Design, Testing, and Radiologist Survey Administration

The survey was developed by a multi-disciplinary team of experts in breast imaging, clinical medicine, health services research, biostatistics, epidemiology, behavioral sciences, and educational psychology, and was extensively pilot-tested. The content and development of the survey have been previously described in detail 6. Our primary outcomes included self-reported goals for various measures of interpretive performance. Radiologists were asked to report their goal or value they would like to achieve for recall rate, false positive rate, positive predictive value of biopsy recommendation (PPV2), and cancer detection rate per 1000 screening mammograms. All performance measures were defined in the survey (Table 1). We also assessed the frequency with which radiologists received performance audits (none, once per year, more than once per year)6.

Table 1
Definitions of mammography performance measures and goals

Surveys (available online at http://breastscreening.cancer.gov/collaborations/favor_ii_mammography_practice_survey.pdf). were administered to radiologists between January 2006 and September 2007, depending on each BCSC site’s funding mechanism and IRB status. Incentives to complete the survey varied among the seven sites and included bookstore gift cards worth $25-$50 for radiologists (seven sites) and for mammography facility administrators and/or technologists (four sites), as well as the fourth edition of the BI-RADS manual 2 for participating facilities (four sites). Once each site obtained completed surveys with informed consent, the data were double-entered and discrepancies were corrected. Encrypted data were sent to the BCSC Statistical Coordinating Center for pooled analyses.

Definition of Desirable Performance Goals

Recommendations from the Agency for Health Care Policy and Research (AHRQ) 1994 clinical practice guideline and the Breast Imaging and Reporting Data System (BI-RADS) manual published by the American College of Radiology (ACR) were used to develop a list of “desirable goals” for mammography performance outcomes 2, 13. Although these goals were not considered guidelines for current medical practice in the U.S., they represent the most recent consensus statement regarding target ranges for accuracy in mammography interpretation. We defined desirable performance goals based on the BI-RADS manual for recall rate, PPV2, and cancer detection rate 2. While false positive rate is not explicitly defined in the BI-RADs manual, it is easily calculated (1-specificity) and was included in this study. We modified the lower bound of recall rate and false positive rate to exclude 0-2%, because rates lower than 2% would not be considered desirable or realistic in the U.S. for mammography screening. The desirable performance ranges we used for analysis were recall rate 2-10%, false positive rate 2-10%, PPV2 25-40%, and cancer detection rate 2-10 per 1,000 screening exams (Table 1).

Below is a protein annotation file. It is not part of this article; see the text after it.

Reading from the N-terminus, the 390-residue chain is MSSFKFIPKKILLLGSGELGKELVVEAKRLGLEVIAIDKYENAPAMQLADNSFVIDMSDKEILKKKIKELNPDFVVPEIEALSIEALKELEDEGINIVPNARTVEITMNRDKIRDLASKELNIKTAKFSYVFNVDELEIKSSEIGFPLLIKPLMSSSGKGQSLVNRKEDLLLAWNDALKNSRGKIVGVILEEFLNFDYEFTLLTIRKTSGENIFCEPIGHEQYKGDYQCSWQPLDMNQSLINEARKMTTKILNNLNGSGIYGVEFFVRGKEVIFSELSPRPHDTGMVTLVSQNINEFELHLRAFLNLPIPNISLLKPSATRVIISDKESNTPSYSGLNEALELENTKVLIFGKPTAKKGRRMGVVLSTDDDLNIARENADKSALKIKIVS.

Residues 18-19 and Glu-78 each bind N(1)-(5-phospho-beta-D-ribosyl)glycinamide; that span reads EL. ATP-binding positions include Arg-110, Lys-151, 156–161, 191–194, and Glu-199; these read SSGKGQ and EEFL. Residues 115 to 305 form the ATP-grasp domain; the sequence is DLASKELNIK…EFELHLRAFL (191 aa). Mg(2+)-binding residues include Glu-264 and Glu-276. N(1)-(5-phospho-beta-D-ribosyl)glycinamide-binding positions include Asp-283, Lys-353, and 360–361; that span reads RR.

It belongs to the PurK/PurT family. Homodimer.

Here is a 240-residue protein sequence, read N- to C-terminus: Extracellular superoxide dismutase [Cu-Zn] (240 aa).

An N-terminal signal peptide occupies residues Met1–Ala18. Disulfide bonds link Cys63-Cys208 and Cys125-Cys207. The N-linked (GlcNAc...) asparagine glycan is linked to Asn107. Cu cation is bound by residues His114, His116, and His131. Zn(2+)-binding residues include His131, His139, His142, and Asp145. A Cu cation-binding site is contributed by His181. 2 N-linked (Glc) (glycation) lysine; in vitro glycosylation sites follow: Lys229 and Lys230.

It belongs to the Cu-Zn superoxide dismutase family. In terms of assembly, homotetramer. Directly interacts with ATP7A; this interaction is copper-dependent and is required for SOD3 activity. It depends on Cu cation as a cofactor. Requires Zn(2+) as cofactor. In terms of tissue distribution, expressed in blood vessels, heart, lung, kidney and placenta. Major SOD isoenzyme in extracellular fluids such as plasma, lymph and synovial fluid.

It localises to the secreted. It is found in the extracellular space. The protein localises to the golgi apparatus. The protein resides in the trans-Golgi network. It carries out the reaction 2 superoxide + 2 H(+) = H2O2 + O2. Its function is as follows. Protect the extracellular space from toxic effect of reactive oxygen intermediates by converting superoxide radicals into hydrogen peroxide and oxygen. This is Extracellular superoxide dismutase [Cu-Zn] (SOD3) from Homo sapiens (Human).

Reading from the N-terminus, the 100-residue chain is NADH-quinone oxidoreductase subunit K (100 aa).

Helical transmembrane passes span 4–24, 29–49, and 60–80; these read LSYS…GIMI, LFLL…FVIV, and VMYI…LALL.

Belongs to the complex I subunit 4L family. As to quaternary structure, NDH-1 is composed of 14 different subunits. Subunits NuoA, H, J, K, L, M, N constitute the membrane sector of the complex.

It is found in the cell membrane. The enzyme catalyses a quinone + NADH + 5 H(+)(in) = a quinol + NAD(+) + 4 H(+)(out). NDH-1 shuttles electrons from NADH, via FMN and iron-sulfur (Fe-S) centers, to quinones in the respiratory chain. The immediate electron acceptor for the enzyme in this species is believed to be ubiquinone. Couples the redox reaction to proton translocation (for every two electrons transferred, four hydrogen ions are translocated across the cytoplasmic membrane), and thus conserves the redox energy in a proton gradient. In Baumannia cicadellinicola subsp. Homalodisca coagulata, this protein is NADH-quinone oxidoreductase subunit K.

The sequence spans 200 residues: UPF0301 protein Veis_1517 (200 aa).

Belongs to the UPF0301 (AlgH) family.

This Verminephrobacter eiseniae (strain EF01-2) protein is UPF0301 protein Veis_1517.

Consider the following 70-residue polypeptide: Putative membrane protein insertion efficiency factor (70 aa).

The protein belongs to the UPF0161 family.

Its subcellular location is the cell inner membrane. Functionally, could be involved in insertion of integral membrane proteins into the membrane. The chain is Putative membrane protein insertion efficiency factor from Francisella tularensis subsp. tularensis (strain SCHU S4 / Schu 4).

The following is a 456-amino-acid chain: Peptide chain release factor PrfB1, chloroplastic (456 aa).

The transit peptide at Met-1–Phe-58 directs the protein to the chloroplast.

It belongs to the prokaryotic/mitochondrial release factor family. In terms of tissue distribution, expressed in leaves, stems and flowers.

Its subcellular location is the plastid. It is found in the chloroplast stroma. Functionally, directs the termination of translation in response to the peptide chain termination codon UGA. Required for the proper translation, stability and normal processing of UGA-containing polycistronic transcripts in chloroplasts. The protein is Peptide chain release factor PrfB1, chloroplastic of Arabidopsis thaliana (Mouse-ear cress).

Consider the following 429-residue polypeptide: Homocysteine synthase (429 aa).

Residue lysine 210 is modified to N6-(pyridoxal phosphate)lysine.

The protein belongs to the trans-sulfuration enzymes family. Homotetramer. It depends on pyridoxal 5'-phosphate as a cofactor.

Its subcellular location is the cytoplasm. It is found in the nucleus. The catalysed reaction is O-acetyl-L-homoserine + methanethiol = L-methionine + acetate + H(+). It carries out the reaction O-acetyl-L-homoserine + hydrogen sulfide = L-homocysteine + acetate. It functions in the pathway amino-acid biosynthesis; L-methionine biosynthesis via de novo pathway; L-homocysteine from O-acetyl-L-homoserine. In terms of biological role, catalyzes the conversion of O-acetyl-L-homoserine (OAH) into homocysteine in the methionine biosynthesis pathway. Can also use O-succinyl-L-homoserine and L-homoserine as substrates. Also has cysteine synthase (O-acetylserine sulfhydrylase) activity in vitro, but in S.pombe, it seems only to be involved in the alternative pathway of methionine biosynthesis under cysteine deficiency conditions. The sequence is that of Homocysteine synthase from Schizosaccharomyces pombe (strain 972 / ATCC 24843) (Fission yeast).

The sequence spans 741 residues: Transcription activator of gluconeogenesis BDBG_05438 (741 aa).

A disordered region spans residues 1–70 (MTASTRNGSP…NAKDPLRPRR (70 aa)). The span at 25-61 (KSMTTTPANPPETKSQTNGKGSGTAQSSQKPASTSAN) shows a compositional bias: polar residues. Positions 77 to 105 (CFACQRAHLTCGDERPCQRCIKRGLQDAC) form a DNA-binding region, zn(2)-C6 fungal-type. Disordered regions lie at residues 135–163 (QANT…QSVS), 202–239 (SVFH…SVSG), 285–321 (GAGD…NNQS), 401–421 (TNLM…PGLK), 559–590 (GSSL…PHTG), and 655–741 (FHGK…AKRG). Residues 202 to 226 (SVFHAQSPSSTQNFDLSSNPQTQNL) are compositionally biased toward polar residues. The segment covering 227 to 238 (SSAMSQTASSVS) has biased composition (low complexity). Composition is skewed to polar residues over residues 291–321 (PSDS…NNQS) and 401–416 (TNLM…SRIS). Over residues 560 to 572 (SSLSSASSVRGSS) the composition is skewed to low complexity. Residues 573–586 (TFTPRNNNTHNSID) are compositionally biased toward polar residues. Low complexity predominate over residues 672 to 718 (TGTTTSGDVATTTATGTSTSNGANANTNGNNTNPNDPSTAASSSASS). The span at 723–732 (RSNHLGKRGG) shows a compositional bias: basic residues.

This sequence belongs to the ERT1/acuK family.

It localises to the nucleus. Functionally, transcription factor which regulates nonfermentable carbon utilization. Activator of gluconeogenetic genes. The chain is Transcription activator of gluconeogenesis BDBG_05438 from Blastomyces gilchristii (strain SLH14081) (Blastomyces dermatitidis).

We also compared radiologists’ self-reported goals to the published U.S. benchmark 25-75% range of performance for BCSC radiologists 14, and those of their highest performing peers, defined as the lowest 0-24 percentile for recall and false positive rates, and highest 76-100 percentiles for PPV2 and cancer detection rates. We used this cohort of radiologists for comparison because it is a very large, generalizable sample of community radiologists from seven U.S. geographic regions for whom well-documented performance measures are available. The BCSC performance ranges are based on 4,032,556 screening mammography examinations performed between 1996 and 2005 at 152 mammography facilities by 803 radiologists. The BCSC inter-quartile ranges were: recall rate 6.4-13.3%, false positive rate 7.5-14.0%, PPV2 18.8-32.0%, and cancer detection rate 3.2-5.8/1,000 screening exams (Table 1) 14, 15.

Statistical Analysis

We calculated the proportions of radiologists who reported performance goals within the desirable range, goals above and below the range, and among those who did not respond. For some analyses, these categories were further collapsed into within desirable range versus outside of range. For such analyses, we assumed that “no response” indicated that a radiologist had performance goals outside of the desirable range. Because 13.6% (35/257) of radiologists did not respond to items on performance goals, we also examined a restricted cohort limited to radiologists who responded to at least one of these items (n=222). In addition, we determined the proportion of radiologists whose self-reported performance goals fell within the U.S. inter-quartile performance range of BCSC radiologists.

We then used chi-squared statistics to assess associations between having goals within desirable range or not and radiologist characteristics (demographics, practice type, breast imaging experience, mammography volume, and audit frequency). Finally, we repeated these analyses with the restricted cohort described above. All statistically significant associations are reported at the P<0.05 level, and p-values are two-sided. Data analyses were conducted by using SAS® software, Version 9.2 (SAS institute, Cary, NC).

RESULTS